Author : Chris Georgallis
The UK is grappling with the cost-of-living crisis with rising inflation, plummeting currency, and a steep rise in energy prices, thanks to the Russian invasion of Ukraine. Add to these the recent political turbulences, after-effects of the mini-budget, and fallout from Brexit and you have a potent economic storm brewing up and forcing the mathematical certainty that the country is heading for, or already in recession.
Effect of September 2022 Mini Budget
Tax reduction measures valued at 45 billion included tax cuts and scraping of 45 percent top rate of tax. The proposed tax reductions had no funding support, implying the possibility of public borrowings.
The immediate market reaction caused gilt yields to soar and a record drop in sterling value against the US dollar. The Bank of England intervened by pledging to buy up to 65 billion of bonds to provide respite for the gilts market. The backlash of criticism made the Truss government fall, making her the shortest-serving PM in the annals of the UK's history.
Ambiguity about the economy impacts investors
Despite the change of guard after Truss's exit, many investors expected the new government to retain the last government's ambitious economic plans. However, the new finance minister announced the rolling back of most tax cuts in the Truss growth plan.
The new finance minister emphasized the government's commitment to controlling the UK's debt. He, that is Jeremy Hunt, highlighted plans to cap energy prices for a limited period until April 2023.
Several factors influence economic uncertainty, making it challenging for investors and economists to plan investments or forecast the financial path.
Even though assurances by the incumbent government about the financial path may help control the financial market temporarily, investors expect better clarity about the budget plan. Holding the budget and not explaining how it will be finded affects international investor engagement negatively.
It is unsafe to predict interest rate hikes because of the chaotic political and economic environment. The future moves of the Bank of England are uncertain. The bank may force some harsh decisions in November or December. Uncertainty about energy prices in the coming months makes it nearly impossible to predict household budgets.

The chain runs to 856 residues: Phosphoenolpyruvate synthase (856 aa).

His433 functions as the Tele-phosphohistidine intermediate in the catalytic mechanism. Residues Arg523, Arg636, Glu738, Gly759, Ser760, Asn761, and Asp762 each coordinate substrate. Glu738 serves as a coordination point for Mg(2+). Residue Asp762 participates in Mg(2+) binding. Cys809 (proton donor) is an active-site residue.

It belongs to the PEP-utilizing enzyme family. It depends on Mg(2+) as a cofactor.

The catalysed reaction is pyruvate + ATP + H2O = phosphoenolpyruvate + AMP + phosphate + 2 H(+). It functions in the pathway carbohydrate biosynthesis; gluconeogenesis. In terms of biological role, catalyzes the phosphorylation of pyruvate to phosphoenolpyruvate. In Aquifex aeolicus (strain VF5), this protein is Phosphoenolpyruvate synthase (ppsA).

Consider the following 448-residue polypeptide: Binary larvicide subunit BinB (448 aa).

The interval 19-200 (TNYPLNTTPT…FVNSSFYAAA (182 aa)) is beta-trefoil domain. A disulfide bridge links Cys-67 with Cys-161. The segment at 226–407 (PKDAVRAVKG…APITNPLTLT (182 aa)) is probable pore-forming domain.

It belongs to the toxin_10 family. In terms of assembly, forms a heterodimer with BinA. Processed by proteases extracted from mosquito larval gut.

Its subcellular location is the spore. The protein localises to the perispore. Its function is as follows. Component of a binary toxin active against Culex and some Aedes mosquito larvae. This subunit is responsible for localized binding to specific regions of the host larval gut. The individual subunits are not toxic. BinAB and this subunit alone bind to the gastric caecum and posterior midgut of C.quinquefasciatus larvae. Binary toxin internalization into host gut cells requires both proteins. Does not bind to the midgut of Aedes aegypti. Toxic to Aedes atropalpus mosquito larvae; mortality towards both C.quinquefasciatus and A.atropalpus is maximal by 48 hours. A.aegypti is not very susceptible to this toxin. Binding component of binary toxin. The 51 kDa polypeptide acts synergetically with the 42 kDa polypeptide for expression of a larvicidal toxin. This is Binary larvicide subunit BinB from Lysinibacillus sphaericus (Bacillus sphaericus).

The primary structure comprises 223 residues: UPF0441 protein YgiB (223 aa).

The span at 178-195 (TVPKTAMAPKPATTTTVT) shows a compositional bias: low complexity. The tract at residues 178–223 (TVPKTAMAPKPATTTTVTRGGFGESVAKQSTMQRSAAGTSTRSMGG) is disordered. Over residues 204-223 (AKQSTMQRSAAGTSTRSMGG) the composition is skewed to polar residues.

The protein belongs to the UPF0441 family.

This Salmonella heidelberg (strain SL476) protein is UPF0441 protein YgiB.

Tough decisions on the anvil
The newly elected Prime Minister termed the present situation a profound economic crisis. The delay in presenting the budget will allow some time for the incumbent government to make some difficult choices to put the economy on track. This is besides fixing the previous government's mistakes.
The government must plan to hike taxes and curtail public spending to bridge the huge demand for funds ranging between 30 billion and 40 billion within five years. These are unpalatable measures for people already reeling under soaring energy and food expenses besides the cost-of-living crisis.
The Rishi Sunak government may try to squeeze more taxes from the corporate sector. It is widely expected that the corporate tax rate will probably rise to 25 percent by spring. All this while thousands of small and medium sized businesses are still to pay back covid bounceback and CIBILS loans and have to meet rising interest and energy costs.
Measures to levy excessive taxes or reduce spending may worsen the government's spending problems and the debt situation. The finance minister assured the new government would provide an in-depth assessment of spending and growth plans in consultation with the Office for Budget Responsibility.
Investors look forward to knowing what tough decisions the government plans to make to manage the rising debt burden despite the ongoing recession and cost-of-living crisis. There will be no immediate and easy solutions to the complex economic problems of the country.
The challenge placed on Valuation Surveyors who by vietuenof the RICS Valuation and Appraisal Manual, otherwise known as the RICS Red Book is that a valuation, takes sold comparables from the past as evidence and has to report a value at the valuation date based on a normal marketing period up to the date of valuation. A prudent chartere valuation surveyor or valuer will be assessing both stock levels and demand to second guess which classes or types of properties are achieving what level of resillience and plotting the downward trend. This being at the same time investors who can will be remortgaging to get cash for deals to come and fixing rates to hedge further interest rate rises and give certainty to their property investment businesses.
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